Mugabe should be toppled and indicted in The Hague, says South African Bishop

Other News Materials 5 December 2008 17:44 (UTC +04:00)

The international community should be prepared to intervene military in Zimbabwe and indict Robert Mugabe if he refuses to meet the world's demands and step down, South African Bishop Desmond Tutu told Dutch media.

Speaking in the late night Dutch current affairs programme NOVA on Thursday, the bishop, aged 77, said the Zimbabwean president must be forced out of power as soon as possible, reported dpa.

"The point is that we should stop the suffering of so many people," said the 1984 Nobel Peace Prize winner, who was in the Netherlands to award the 2008 Childrens' World Peace Prize.

The bishop said the current state of Zimbabwe and the deplorable situation of its people has made him change his strategy concerning Mugabe.

Tutu said that previously "I myself felt that Mugabe should be given a soft landing. I then said he should be tempted with a carrot: 'If you step down, we will not bring you to (the International Criminal Court in) The Hague.'"

The Netherlands-based International Criminal Court (ICC) is a court of last resort for serious crimes of international concern, including genocide, crimes against humanity and war crimes.

"Today I think the world must say (to Mugabe): 'Look, you have been responsible for gross violations and you are going to face indictment in The Hague - unless you step down."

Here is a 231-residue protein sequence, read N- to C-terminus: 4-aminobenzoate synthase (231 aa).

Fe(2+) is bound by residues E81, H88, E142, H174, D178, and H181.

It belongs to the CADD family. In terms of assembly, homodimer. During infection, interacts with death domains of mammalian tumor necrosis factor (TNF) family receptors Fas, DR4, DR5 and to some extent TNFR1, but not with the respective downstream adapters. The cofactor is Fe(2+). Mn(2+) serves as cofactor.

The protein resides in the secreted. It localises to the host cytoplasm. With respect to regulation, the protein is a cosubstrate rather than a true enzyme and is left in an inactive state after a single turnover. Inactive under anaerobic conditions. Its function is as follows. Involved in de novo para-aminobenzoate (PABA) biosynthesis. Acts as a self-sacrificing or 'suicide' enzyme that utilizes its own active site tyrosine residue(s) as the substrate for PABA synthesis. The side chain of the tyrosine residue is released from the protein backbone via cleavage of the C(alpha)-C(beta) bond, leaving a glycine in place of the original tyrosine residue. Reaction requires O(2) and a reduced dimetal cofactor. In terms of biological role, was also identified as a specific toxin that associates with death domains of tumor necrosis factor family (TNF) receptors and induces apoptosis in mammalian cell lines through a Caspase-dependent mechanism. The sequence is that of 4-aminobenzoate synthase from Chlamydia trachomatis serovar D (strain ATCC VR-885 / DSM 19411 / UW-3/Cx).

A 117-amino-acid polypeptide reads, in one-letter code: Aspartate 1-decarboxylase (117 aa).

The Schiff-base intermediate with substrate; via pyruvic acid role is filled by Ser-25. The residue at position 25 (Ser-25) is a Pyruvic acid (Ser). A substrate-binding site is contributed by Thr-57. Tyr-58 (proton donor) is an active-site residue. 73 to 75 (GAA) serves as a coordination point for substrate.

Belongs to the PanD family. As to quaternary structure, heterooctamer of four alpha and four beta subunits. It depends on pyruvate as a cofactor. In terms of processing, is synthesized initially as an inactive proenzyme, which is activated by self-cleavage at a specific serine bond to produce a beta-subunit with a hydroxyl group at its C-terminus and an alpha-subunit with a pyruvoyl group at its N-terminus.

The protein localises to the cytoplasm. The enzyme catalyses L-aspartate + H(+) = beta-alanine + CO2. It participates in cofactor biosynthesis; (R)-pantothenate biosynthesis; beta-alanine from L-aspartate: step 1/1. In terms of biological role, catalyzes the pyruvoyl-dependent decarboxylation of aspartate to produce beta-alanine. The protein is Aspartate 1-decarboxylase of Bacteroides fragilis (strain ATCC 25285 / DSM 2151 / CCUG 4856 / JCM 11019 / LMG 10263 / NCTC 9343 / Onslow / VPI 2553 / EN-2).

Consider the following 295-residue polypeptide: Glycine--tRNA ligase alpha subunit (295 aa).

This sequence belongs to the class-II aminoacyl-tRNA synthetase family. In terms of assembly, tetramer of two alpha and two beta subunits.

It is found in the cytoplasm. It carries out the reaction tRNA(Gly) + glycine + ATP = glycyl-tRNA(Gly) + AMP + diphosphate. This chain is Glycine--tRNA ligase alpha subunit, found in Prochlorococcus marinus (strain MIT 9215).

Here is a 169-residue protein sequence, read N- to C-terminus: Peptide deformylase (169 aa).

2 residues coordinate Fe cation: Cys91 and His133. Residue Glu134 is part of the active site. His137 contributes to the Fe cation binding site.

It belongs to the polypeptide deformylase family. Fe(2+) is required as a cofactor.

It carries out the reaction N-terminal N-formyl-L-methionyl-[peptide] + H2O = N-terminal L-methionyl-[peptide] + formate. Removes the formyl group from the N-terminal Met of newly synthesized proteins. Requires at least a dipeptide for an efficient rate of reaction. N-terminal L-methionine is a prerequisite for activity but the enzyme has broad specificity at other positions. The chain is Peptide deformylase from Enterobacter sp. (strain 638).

"He has destroyed a wonderful country. Zimbabwe has become an empty basket. The country needs help," Tutu added, saying that African countries should play an important role in the process of forcing Mugabe out of power.

"The world should bring him to The Hague and this should also include African countries as well as the European Union. If necessary, it should happen by force, by the African Union, (the South African Development Community) SADC, and the European Union. They have got that capacity."

Meanwhile, US Secretary of State Condoleezza Rice on Friday called for President Robert Mugabe of Zimbabwe to step down, citing the recent cholera outbreak as an example of his failed government.

Describing Mugabe's departure was "long overdue," Rice called elections that had brought Mugabe to power a "sham."

After a meeting with Danish Prime Minister Anders Fogh Rasmussen in Copenhagen, Rice urged the international community, especially Zimbabwe's southern African neighbours, to help break the political impasse over a power-sharing government between Mugabe's Zanu-PF and the opposition Movement for Democratic Change (MDC).